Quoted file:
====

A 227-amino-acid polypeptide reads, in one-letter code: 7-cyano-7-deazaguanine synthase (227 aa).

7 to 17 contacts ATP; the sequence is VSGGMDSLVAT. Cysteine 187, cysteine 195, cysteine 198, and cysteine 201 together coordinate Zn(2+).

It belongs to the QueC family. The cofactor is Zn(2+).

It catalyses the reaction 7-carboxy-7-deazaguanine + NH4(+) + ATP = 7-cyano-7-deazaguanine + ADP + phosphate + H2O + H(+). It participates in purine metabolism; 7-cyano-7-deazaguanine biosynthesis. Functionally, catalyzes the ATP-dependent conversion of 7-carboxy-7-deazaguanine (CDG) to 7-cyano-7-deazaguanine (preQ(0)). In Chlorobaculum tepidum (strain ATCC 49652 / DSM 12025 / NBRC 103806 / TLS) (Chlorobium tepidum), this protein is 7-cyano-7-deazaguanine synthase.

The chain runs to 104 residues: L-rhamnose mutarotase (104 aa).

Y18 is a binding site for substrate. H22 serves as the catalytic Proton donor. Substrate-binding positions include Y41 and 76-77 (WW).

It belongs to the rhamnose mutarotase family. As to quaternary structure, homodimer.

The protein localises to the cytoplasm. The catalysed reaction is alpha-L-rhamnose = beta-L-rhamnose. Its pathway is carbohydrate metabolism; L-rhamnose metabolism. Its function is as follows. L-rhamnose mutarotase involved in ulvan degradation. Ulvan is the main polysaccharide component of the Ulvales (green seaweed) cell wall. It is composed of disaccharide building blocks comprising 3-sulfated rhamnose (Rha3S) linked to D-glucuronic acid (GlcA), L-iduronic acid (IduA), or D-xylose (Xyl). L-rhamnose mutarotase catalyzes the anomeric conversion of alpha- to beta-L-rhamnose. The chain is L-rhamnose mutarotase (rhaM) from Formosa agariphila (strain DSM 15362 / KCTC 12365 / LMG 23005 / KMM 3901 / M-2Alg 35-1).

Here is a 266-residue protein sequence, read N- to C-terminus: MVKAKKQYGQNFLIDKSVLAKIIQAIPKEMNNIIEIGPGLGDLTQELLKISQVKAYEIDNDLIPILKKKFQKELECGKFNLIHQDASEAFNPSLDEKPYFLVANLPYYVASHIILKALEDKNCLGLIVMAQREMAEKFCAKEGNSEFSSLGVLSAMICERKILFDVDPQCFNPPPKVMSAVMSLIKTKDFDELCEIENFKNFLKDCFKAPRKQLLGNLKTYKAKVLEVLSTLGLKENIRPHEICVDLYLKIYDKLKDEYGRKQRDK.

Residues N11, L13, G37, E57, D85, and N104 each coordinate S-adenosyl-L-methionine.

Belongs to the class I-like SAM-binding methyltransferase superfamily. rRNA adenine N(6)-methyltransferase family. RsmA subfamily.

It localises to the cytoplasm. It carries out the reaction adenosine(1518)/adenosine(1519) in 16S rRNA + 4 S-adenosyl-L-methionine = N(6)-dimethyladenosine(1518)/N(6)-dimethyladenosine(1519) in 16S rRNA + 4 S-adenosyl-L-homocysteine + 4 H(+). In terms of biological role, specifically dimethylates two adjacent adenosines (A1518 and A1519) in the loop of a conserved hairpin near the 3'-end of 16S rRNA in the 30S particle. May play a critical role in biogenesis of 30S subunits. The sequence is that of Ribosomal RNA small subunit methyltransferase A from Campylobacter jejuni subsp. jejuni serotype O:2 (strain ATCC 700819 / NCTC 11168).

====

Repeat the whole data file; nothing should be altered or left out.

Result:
A 227-amino-acid polypeptide reads, in one-letter code: 7-cyano-7-deazaguanine synthase (227 aa).

7 to 17 contacts ATP; the sequence is VSGGMDSLVAT. Cysteine 187, cysteine 195, cysteine 198, and cysteine 201 together coordinate Zn(2+).

It belongs to the QueC family. The cofactor is Zn(2+).

It catalyses the reaction 7-carboxy-7-deazaguanine + NH4(+) + ATP = 7-cyano-7-deazaguanine + ADP + phosphate + H2O + H(+). It participates in purine metabolism; 7-cyano-7-deazaguanine biosynthesis. Functionally, catalyzes the ATP-dependent conversion of 7-carboxy-7-deazaguanine (CDG) to 7-cyano-7-deazaguanine (preQ(0)). In Chlorobaculum tepidum (strain ATCC 49652 / DSM 12025 / NBRC 103806 / TLS) (Chlorobium tepidum), this protein is 7-cyano-7-deazaguanine synthase.

The chain runs to 104 residues: L-rhamnose mutarotase (104 aa).

Y18 is a binding site for substrate. H22 serves as the catalytic Proton donor. Substrate-binding positions include Y41 and 76-77 (WW).

It belongs to the rhamnose mutarotase family. As to quaternary structure, homodimer.

The protein localises to the cytoplasm. The catalysed reaction is alpha-L-rhamnose = beta-L-rhamnose. Its pathway is carbohydrate metabolism; L-rhamnose metabolism. Its function is as follows. L-rhamnose mutarotase involved in ulvan degradation. Ulvan is the main polysaccharide component of the Ulvales (green seaweed) cell wall. It is composed of disaccharide building blocks comprising 3-sulfated rhamnose (Rha3S) linked to D-glucuronic acid (GlcA), L-iduronic acid (IduA), or D-xylose (Xyl). L-rhamnose mutarotase catalyzes the anomeric conversion of alpha- to beta-L-rhamnose. The chain is L-rhamnose mutarotase (rhaM) from Formosa agariphila (strain DSM 15362 / KCTC 12365 / LMG 23005 / KMM 3901 / M-2Alg 35-1).

Here is a 266-residue protein sequence, read N- to C-terminus: MVKAKKQYGQNFLIDKSVLAKIIQAIPKEMNNIIEIGPGLGDLTQELLKISQVKAYEIDNDLIPILKKKFQKELECGKFNLIHQDASEAFNPSLDEKPYFLVANLPYYVASHIILKALEDKNCLGLIVMAQREMAEKFCAKEGNSEFSSLGVLSAMICERKILFDVDPQCFNPPPKVMSAVMSLIKTKDFDELCEIENFKNFLKDCFKAPRKQLLGNLKTYKAKVLEVLSTLGLKENIRPHEICVDLYLKIYDKLKDEYGRKQRDK.

Residues N11, L13, G37, E57, D85, and N104 each coordinate S-adenosyl-L-methionine.

Belongs to the class I-like SAM-binding methyltransferase superfamily. rRNA adenine N(6)-methyltransferase family. RsmA subfamily.

It localises to the cytoplasm. It carries out the reaction adenosine(1518)/adenosine(1519) in 16S rRNA + 4 S-adenosyl-L-methionine = N(6)-dimethyladenosine(1518)/N(6)-dimethyladenosine(1519) in 16S rRNA + 4 S-adenosyl-L-homocysteine + 4 H(+). In terms of biological role, specifically dimethylates two adjacent adenosines (A1518 and A1519) in the loop of a conserved hairpin near the 3'-end of 16S rRNA in the 30S particle. May play a critical role in biogenesis of 30S subunits. The sequence is that of Ribosomal RNA small subunit methyltransferase A from Campylobacter jejuni subsp. jejuni serotype O:2 (strain ATCC 700819 / NCTC 11168).